Hassan Rouhani’s victory in the Iranian election is stunning. It opens a window of hope for an easing of tension between Iran and the West on the nuclear file but also on the more urgent issue — the self-destructive clash between Shia and Sunni Islam that threatens West Asia.
Although Rouhani had been well ahead in the final pre-election polls, no one expected him or anyone else to receive enough votes to avoid a runoff. Two things seem to have swung so many people to Rouhani’s side: endorsement by former presidents Akbar Hashemi Rafsanjani and Mohammad Khatami. This meant that the centrist and reformist camps had coalesced behind one man, while the conservative vote was split between the five other candidates.
The second factor was Rouhani’s stellar performance in the three debates and the poor presentation by Saeed Jalili, the current nuclear negotiator, who had earlier been seen as the frontrunner. Rouhani promised to ease tensions with the West and to try to end sanctions. The clear message from the electorate is that they prefer his more rational approach.
How Rouhani will proceed once he takes office is not yet clear, but one of his former aides on the nuclear file, Hossein Mousavian, recently highlighted a proposal that Ali Akbar Salehi, Iran’s foreign minister, made last year. Salehi offered to turn Khamenei’s 2003 fatwa banning nuclear weapons into a “secular document that would bind the [Iranian] government”. This would give much greater force to Iran’s longstanding denial of interest in having a nuclear weapon. In return, all sanctions should be lifted and Iran’s rights under the non-proliferation treaty to enrich uranium for peaceful purposes should be openly recognised by the UN Security Council. Salehi’s proposal was ignored in the West, but it deserves serious consideration, if Rouhani as president re-confirms it.
The US needs to take stock and think hard after this surprise result, especially as its first reaction was full of blunders. It patronised Iranian voters by saying they showed “courage in making their voices heard” and was rude in urging Rouhani to “heed the will of the Iranian people”. If the US is really “ready to engage the Iranian government directly”, why did it not have the courtesy to send Rouhani a message of congratulations?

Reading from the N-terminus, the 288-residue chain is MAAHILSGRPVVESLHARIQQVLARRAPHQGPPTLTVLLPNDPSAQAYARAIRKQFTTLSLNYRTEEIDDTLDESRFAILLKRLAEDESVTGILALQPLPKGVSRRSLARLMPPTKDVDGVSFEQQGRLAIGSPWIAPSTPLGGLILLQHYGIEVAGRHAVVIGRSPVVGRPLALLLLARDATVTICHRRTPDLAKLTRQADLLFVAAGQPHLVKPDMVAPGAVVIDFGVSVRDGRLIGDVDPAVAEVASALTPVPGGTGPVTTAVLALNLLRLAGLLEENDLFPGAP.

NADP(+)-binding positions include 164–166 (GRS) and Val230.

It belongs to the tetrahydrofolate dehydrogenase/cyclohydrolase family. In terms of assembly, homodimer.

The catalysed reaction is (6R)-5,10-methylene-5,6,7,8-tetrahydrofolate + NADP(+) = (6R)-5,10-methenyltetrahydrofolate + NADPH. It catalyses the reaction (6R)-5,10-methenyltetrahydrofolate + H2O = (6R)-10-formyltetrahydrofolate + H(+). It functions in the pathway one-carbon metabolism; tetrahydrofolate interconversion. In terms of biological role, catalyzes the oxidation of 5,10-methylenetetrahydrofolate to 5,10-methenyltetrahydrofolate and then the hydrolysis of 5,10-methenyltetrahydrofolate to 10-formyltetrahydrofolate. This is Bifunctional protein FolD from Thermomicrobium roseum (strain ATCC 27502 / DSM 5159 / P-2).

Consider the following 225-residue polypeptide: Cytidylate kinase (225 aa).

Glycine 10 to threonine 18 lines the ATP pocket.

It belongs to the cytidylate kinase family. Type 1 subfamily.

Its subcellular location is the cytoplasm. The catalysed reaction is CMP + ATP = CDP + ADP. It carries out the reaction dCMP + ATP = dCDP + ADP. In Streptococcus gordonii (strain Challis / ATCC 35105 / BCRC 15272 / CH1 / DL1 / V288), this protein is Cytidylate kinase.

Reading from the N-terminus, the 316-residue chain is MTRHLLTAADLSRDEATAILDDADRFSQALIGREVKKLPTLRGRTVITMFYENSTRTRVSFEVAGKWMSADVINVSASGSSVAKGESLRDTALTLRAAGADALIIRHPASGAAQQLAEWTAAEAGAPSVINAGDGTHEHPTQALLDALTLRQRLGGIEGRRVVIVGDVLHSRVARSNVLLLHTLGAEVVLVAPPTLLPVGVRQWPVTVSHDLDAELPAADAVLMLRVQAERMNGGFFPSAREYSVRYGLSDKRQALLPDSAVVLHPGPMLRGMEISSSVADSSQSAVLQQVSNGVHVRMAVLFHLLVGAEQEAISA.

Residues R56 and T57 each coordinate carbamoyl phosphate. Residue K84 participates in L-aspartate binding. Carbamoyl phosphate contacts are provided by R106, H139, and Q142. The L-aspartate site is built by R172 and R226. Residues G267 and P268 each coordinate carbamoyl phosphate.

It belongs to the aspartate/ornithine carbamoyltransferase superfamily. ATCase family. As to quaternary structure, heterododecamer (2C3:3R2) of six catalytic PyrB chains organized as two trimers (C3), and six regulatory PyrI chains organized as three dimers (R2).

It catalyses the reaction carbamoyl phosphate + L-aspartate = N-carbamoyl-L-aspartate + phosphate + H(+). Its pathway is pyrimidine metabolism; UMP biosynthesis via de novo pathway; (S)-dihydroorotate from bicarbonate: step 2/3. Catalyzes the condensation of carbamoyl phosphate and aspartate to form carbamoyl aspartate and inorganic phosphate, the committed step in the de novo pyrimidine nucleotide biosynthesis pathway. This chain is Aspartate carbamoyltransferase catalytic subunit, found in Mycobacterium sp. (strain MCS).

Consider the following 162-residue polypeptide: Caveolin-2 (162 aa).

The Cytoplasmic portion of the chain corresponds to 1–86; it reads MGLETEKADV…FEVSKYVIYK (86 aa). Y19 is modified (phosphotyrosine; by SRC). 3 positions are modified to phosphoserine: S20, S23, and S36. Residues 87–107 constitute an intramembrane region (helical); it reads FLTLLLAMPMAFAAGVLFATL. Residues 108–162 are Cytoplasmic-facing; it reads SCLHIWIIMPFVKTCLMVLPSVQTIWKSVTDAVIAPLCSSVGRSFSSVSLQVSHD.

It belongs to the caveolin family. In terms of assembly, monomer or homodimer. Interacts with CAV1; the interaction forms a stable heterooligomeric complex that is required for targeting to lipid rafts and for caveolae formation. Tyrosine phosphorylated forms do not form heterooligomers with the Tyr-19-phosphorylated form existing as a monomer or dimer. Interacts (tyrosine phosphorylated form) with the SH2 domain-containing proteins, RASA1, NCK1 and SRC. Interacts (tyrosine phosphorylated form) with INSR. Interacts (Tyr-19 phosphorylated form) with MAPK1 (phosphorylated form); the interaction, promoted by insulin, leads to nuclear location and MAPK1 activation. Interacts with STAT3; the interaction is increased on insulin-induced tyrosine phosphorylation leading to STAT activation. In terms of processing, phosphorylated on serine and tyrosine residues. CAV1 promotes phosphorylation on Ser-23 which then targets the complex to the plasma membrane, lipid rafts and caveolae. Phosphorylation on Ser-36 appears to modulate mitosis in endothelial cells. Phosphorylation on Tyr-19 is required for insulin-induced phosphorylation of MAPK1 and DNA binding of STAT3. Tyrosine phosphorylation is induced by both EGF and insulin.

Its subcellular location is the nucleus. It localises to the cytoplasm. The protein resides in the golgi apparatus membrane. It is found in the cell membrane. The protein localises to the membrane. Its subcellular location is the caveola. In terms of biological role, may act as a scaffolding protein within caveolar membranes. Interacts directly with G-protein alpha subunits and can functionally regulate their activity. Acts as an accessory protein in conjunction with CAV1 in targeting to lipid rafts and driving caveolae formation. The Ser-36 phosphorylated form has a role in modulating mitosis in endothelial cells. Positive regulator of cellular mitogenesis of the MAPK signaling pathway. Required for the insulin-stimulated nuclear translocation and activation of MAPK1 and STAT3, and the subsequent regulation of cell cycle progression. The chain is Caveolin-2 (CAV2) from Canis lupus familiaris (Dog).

At the heart of the conflict between Iran and the West is the US’ unwillingness to accept Iran’s independence in foreign and domestic policies. Instead, the country’s government is constantly demonised, and its intentions put under suspicion. The psychological wounds of having US diplomats taken hostage in 1979 have not been allowed to heal, while on the Iranian side the US and British role in toppling their government in 1953 has also not been forgiven.
When the last moderate president, Mohammad Khatami, was in power, the US foolishly invented “an axis of evil” and claimed Iran was part of it. Today, we have a new chance to turn the page. It is a crucial issue for West Asia, now that American hostility to Iran has helped to turn Saudi Arabia and other Arab Gulf states into an anti-Iranian alliance of Sunnis versus Shias. Because of this tensions and its conversion into a proxy war, sectarianism is destroying Syria and re-emerging with lethal force in Iraq. In the wake of Rouhani’s victory, the first thing Obama should do is to drop US objections to letting Iran attend the proposed Geneva conference on Syria. If Washington is ready to negotiate with Iran on nuclear issues, it makes no sense to exclude it from the talks on Syria. The second thing is to accelerate preparations for the conference itself by putting sustained pressure on Syria’s rebel forces to come up with a negotiating strategy and take part.
For Washington to change course would send an important signal, not only that Iran has to be part of any solution in Syria and the region, but also that the anti-Iranian cancer that has affected American policy in West Asia since the axis-of-evil speech has at last been excised.